The Couch Potato Effect
Article ID: 571191
Released: 30-Nov-2010 8:55 AM EST
Source Newsroom: Sanford Burnham Prebys Medical Discovery Institute
Newswise — Daniel Kelly, M.D., and his colleagues at Sanford-Burnham Medical Research Institute (Sanford-Burnham) at Lake Nona have unveiled a surprising new model for studying muscle function: the couch potato mouse. While these mice maintain normal activity and body weight, they do not have the energy to exercise. In the December 1 issue of Cell Metabolism, Dr. Kelly’s team reports what happens when muscle tissue lacks PGC-1, a protein coactivator that muscles need to convert fuel into energy.
“Part of our interest in understanding the factors that allow muscles to exercise is the knowledge that whatever this machinery is, it becomes inactive in obesity, aging, diabetes and other chronic conditions that affect mobility,” Dr. Kelly explained.
Normally, physical stimulation boosts PGC-1 activity in muscle cells, which switches on genes that increase fuel storage, ultimately leading to “trained” muscle (the physical condition most people hope to attain through exercise). In obese individuals, PGC-1 levels drop, possibly further reducing a person’s capacity to exercise – creating a vicious cycle. In this study, mice without muscle PGC-1 looked normal and walked around without difficulty, but could not run on a treadmill.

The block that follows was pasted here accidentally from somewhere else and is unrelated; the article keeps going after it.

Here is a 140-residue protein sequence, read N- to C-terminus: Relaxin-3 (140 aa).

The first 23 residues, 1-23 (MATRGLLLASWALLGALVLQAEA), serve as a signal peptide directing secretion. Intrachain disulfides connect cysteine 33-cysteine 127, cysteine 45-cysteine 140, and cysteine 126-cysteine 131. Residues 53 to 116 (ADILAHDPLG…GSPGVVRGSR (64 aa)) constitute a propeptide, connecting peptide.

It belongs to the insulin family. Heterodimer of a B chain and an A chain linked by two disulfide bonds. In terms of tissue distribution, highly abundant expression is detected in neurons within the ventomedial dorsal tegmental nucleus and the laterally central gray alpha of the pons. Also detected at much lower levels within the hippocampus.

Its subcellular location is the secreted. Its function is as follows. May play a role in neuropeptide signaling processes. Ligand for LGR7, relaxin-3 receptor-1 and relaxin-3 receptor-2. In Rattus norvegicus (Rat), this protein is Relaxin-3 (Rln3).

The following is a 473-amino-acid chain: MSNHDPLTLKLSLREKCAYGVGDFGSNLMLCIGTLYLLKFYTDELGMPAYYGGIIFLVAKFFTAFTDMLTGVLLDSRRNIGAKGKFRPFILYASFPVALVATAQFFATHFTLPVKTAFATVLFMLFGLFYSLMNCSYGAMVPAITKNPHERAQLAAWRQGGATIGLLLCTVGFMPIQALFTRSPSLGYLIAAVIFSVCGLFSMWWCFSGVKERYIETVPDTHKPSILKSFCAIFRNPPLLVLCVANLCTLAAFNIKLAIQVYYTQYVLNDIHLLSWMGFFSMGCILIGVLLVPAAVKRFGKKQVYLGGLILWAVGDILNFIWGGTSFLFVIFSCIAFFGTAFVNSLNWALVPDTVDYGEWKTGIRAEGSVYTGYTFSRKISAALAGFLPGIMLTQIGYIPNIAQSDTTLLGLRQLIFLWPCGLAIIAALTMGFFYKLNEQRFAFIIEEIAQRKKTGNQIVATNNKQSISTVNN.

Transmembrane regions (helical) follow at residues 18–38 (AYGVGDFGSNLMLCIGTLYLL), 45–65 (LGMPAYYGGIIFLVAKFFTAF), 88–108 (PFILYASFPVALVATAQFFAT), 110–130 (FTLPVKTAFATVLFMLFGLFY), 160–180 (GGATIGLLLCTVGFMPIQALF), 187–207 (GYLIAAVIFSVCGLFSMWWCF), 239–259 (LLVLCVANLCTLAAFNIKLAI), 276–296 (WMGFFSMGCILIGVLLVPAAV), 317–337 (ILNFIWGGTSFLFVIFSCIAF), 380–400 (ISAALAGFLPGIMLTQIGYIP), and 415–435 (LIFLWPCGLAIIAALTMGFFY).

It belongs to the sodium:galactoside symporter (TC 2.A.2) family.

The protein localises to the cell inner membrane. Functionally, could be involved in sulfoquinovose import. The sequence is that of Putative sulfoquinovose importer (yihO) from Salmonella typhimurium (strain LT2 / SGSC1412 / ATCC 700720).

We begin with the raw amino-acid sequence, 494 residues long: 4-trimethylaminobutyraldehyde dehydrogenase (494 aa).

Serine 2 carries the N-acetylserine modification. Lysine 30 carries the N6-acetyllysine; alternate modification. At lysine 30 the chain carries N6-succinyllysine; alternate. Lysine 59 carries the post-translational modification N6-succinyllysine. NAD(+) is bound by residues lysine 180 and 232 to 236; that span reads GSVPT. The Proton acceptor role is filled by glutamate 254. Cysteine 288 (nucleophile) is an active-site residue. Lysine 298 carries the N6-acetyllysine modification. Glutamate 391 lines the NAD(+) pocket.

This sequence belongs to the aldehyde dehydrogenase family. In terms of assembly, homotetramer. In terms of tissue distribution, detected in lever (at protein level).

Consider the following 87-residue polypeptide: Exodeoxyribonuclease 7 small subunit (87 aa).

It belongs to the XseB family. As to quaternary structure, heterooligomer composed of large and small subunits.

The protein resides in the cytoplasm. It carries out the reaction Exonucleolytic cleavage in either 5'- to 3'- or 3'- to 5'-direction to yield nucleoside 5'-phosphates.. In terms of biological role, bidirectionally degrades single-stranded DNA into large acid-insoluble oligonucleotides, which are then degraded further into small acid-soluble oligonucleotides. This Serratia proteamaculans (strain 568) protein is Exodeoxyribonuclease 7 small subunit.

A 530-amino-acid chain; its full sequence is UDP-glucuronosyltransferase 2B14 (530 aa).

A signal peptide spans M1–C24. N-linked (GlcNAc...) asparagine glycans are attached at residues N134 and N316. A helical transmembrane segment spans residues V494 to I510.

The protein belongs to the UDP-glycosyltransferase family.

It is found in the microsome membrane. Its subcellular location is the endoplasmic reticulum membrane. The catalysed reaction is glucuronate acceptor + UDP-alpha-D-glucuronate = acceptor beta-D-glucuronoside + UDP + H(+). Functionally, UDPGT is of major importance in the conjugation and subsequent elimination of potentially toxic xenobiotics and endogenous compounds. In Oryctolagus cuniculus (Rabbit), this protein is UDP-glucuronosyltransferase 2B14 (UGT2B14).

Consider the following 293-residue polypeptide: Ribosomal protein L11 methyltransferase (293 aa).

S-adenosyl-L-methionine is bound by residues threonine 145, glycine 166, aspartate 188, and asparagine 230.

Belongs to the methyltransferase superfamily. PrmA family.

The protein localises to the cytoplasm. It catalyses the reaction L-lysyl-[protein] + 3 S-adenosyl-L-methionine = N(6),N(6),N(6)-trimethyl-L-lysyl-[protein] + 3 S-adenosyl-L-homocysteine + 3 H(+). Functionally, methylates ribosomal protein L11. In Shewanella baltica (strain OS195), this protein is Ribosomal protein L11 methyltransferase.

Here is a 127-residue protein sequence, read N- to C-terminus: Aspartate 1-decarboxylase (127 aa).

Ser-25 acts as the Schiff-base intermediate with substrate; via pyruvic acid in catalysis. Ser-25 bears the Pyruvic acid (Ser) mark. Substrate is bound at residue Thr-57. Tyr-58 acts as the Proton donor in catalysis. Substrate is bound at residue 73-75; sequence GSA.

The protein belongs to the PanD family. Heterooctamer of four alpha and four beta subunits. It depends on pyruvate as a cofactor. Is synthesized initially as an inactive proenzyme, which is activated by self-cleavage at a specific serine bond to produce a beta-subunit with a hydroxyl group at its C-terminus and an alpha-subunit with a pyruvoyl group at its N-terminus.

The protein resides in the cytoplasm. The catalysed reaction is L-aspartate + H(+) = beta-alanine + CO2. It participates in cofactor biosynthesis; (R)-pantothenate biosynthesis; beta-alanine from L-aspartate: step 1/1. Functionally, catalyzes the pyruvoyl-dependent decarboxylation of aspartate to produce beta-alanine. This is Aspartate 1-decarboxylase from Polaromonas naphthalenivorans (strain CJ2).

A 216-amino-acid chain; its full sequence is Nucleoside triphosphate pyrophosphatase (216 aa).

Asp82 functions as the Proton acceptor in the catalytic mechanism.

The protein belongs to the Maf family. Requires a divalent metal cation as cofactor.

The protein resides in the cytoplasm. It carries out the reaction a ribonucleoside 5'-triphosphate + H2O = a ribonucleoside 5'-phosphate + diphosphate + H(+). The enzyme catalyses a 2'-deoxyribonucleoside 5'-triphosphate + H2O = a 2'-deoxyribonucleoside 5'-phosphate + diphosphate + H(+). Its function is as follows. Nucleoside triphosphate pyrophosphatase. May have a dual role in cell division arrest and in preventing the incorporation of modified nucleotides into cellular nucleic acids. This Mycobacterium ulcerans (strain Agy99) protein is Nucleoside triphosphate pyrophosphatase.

This is the first time that PGC-1 has been completely removed from muscle tissue, providing researchers with a new model to unravel the protein’s role in muscle development, exercise and metabolism. So what happens to mice with muscles short on PGC-1? Their mitochondria – the part of the cell that converts fuel into energy – can’t function properly, so cells have to work harder to stay vigorous. This extra effort rapidly depletes carbohydrate fuel stores, leading to premature fatigue. In short, PGC-1 is necessary for exercise, but not normal muscle development and activity.
But these mice held another surprise. PGC-1-deficient couch potato mice were not obese and still respond normally to insulin – meaning they are not at risk for developing diabetes despite their sedentary lifestyles and mitochondrial problems. This was unexpected because many scientists believe that dysfunctional mitochondria trigger a cascade of insulin resistance and diabetes. This study dispels that notion, instead suggesting that perhaps malfunctioning mitochondria are a result of diabetes, rather than a cause.
“Lo and behold, even though these animals couldn’t run, they showed no evidence of insulin resistance,” Dr. Kelly said. “We are now investigating what happens when we boost PGC-1 activity intermittently, as normally occurs when a person exercises.”
This work was supported by the National Institute of Diabetes and Digestive and Kidney Diseases (NIDDK) and the National Heart, Lung and Blood Institute (NHLBI), institutes within the National Institutes of Health (NIH), and the American Diabetes Association. For more information about Sanford-Burnham research, visit http://beaker.sanfordburnham.org.
Original paper Zechner C, Lai L, Fong JL, Geng T, Yan Z, Rumsey JW, Collia D, Chen Z, Wozniak DF, Leone TC, Kelly DP. Total skeletal muscle PGC-1 deficiency uncouples mitochondrial derangements from fiber type determination and insulin sensitivity. Cell Metabolism. December 1, 2010.
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